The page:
America’s workers and manufacturers are counting on Congress to follow up strategic investments with action on trade enforcement.
Washington, D.C.— The Senate on Wednesday voted 64-33 to pass legislation to invest $52 billion in semiconductor manufacturing, along with tens of billions of dollars in funding for research and development. Work is not complete, however, as the bill passed by the Senate failed to include key trade enforcement provisions to help U.S. workers and manufacturers take on the predatory trade actions of China and other nations.
AAM President Scott Paul said:
“For decades, the United States failed to nurture its own industrial capabilities. Critical production went overseas, leading to the loss of both middle class jobs and the knowledge needed for advanced manufacturing. Our economic and national security weakened as a result.
“That’s why it is so encouraging that Senators from both sides of the aisle came together to invest in semiconductor manufacturing. Semiconductors were invented in the United States, and they should be made here, too. And as we’ve seen over the past year, those little chips are needed to make a whole lot of other things.
“This must be the first step rather than the last word. Other key industries also face many of the same challenges as the semiconductor industry, and are equally as important. The United States needs to do far more to bring critical production back to our shores and rebuild our industrial base.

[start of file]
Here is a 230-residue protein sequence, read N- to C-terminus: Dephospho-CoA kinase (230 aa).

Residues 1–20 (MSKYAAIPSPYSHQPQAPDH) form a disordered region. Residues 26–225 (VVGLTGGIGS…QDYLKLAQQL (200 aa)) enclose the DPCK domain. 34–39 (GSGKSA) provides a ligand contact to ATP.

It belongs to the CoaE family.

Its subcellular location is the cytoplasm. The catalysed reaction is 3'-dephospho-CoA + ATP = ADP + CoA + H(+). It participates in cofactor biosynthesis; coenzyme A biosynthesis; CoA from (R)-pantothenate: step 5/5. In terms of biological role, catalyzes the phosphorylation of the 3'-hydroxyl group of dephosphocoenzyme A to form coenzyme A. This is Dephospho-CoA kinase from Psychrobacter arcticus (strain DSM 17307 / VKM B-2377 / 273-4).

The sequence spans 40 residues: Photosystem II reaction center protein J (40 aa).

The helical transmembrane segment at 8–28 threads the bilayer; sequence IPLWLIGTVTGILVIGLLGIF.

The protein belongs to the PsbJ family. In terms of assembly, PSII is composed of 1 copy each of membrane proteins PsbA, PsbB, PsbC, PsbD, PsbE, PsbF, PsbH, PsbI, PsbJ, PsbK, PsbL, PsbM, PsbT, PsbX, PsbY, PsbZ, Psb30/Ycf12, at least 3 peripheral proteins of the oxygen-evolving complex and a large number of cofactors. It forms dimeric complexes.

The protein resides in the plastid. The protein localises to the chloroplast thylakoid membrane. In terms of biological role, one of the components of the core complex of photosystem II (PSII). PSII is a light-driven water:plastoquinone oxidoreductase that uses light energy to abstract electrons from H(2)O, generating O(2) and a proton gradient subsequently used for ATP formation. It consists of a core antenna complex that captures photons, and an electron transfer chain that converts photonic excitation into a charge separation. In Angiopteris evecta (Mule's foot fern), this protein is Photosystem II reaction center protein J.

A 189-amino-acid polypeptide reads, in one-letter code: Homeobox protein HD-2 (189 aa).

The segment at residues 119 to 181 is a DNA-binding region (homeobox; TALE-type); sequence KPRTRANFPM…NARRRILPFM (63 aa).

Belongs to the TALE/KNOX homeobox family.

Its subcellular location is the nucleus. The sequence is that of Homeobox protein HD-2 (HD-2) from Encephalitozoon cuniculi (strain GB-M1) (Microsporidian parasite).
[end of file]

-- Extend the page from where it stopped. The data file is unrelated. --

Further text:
“And I’ll caution that all of these investments will be for naught if the United States doesn’t also act to counter China’s predatory trade practices. American workers and manufacturers need 21st century trade tools to take on the 21st tactics deployed by the Chinese Communist Party and other bad actors.
“Legislation like the Leveling the Playing Field Act 2.0 is a good place to start. That measure has bipartisan support, and already has been passed by the House. The Senate must find a path to passage as soon as possible.
“If Congress fails to follow up strategic investments with enhanced trade enforcement measures, I fear all of the money we are investing today will leak away tomorrow without making an impact.”
Scott Paul wrote to Congressional leadership on Tuesday to express appreciation that “Congress is making public investments in America’s industrial sector” while encouraging additional efforts to “level the playing field for American manufacturing and its workers.” Find that letter here.